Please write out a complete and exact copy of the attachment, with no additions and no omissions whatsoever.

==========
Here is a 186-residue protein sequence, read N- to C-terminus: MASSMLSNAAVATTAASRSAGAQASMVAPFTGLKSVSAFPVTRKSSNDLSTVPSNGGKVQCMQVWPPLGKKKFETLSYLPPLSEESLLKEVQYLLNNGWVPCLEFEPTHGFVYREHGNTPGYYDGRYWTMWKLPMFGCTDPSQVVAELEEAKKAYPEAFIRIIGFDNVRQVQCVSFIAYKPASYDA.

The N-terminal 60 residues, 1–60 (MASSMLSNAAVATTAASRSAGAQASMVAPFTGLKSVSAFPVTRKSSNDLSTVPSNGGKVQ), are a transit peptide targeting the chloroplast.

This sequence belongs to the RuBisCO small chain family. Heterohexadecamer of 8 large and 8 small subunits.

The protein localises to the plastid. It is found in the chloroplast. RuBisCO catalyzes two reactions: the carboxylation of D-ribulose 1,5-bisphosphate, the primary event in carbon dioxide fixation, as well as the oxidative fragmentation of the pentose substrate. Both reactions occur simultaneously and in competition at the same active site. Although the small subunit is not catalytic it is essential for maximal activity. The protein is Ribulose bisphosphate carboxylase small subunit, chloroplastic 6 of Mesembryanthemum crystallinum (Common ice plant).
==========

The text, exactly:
Here is a 186-residue protein sequence, read N- to C-terminus: MASSMLSNAAVATTAASRSAGAQASMVAPFTGLKSVSAFPVTRKSSNDLSTVPSNGGKVQCMQVWPPLGKKKFETLSYLPPLSEESLLKEVQYLLNNGWVPCLEFEPTHGFVYREHGNTPGYYDGRYWTMWKLPMFGCTDPSQVVAELEEAKKAYPEAFIRIIGFDNVRQVQCVSFIAYKPASYDA.

The N-terminal 60 residues, 1–60 (MASSMLSNAAVATTAASRSAGAQASMVAPFTGLKSVSAFPVTRKSSNDLSTVPSNGGKVQ), are a transit peptide targeting the chloroplast.

This sequence belongs to the RuBisCO small chain family. Heterohexadecamer of 8 large and 8 small subunits.

The protein localises to the plastid. It is found in the chloroplast. RuBisCO catalyzes two reactions: the carboxylation of D-ribulose 1,5-bisphosphate, the primary event in carbon dioxide fixation, as well as the oxidative fragmentation of the pentose substrate. Both reactions occur simultaneously and in competition at the same active site. Although the small subunit is not catalytic it is essential for maximal activity. The protein is Ribulose bisphosphate carboxylase small subunit, chloroplastic 6 of Mesembryanthemum crystallinum (Common ice plant).